Teenagers are sending nude pictures of themselves via cell phone at much higher rates than previously thought, say the authors of a new investigation into the sexting phenomenon. The study, in the Archives of Pediatrics and Adolescent Medicine, also reveals that sexting is indicative of teens' sexual behavior overall and, particularly, girls' participation in risky sexual behaviors.
The researchers behind the study, from the University of Texas, surveyed around 1,000 students at seven public high schools in southeast Texas and found that 28 percent of adolescents have sent nude pictures of themselves through electronic means; more than half (57 percent) have been asked to send a nude picture; and about one-third (31 percent) have asked for a nude picture to be sent to them.
The researchers say these rates are at the higher end of estimates from other studies that indicated only a little more than one percent of teens had sent naked pictures. The authors note that the current findings, based on a much larger and more diverse sample than those used in previous research, provide a more accurate depiction of adolescents' sexting behaviors.
"It appears that sexting is a modern version of 'show me yours and I'll show you mine,' but the commonness of the behavior does not condone its occurrence. On the contrary, we found that teens are generally bothered by being asked to send a naked picture," said lead researcher Jeff Temple. "In fact, nearly all girls were bothered by having been asked, and among boys, more than half were bothered at least a little."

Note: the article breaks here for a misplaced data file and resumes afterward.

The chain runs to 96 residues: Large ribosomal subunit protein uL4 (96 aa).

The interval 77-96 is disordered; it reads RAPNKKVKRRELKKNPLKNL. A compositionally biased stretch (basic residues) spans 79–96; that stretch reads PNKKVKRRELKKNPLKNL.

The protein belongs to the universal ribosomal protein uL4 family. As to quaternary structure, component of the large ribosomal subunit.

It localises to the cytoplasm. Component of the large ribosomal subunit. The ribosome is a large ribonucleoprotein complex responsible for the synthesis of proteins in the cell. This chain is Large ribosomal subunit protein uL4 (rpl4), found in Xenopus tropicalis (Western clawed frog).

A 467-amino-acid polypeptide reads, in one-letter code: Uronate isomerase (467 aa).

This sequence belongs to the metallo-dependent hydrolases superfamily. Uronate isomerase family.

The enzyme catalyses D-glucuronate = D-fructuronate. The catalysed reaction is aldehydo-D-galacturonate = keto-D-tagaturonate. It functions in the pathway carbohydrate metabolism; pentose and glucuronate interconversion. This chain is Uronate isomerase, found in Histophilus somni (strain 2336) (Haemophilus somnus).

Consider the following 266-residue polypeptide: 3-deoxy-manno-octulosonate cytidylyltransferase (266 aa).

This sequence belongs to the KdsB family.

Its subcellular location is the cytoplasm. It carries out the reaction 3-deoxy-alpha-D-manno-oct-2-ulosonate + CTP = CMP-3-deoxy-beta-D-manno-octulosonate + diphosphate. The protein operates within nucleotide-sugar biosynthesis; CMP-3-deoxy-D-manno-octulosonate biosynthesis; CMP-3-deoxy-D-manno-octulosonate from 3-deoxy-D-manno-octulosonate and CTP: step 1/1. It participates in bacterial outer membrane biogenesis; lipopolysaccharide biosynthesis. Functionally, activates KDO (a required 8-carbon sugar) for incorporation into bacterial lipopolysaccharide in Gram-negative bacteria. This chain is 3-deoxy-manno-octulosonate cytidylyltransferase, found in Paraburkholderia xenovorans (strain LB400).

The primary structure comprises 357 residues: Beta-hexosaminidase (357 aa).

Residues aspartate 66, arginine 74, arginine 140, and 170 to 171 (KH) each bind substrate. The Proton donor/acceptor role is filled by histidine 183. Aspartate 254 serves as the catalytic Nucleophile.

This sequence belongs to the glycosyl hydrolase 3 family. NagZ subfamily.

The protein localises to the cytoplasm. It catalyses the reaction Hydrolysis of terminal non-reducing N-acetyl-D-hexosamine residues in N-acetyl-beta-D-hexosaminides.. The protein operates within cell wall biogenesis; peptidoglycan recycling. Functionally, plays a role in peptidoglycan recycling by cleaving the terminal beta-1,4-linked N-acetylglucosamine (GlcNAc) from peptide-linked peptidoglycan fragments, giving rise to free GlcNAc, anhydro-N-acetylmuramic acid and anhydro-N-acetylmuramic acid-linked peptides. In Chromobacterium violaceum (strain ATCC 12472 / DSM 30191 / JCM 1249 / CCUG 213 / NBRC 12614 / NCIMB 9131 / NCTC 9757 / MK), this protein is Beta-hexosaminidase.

The researchers also examined the association between sexting and sexual activities and found that male and females who engaged in a variety of sexting behaviors were overwhelmingly more likely to have had sex than their peers who have not experienced sexting. Moreover, teen girlswho engaged in sexting had a higher prevalence of risky sexual behaviors, including multiple partners and using drugs or alcohol before sex.
Because the findings indicate that sexting may be a fairly reliable indicator of sexual behavior, Temple advises pediatricians and other tween- and teen-focused health care providers to consider screening for sexting behaviors and use it as an opportunity to discuss sexual behavior and safe sex.
Temple added that the ubiquity of sexting supports recent efforts to soften legal penalties of this behavior for juveniles. "If our findings were extrapolated nationally, under most existing laws several million teens would be prosecutable for child pornography or other sexual crimes," he said. "Doing so not only unjustly punishes youthful indiscretions, but minimizes the severity and seriousness of true sexual assault against minors. Resources currently used to criminally punish teen sexting could instead be diverted to prevention and education programs focusing on reducing risky sex behaviors among adolescents."
Discuss this article in our forum
Women lead in sexting stakes
Why It Feels Good To Be Bad
Source: University of Texas Medical Branch at Galveston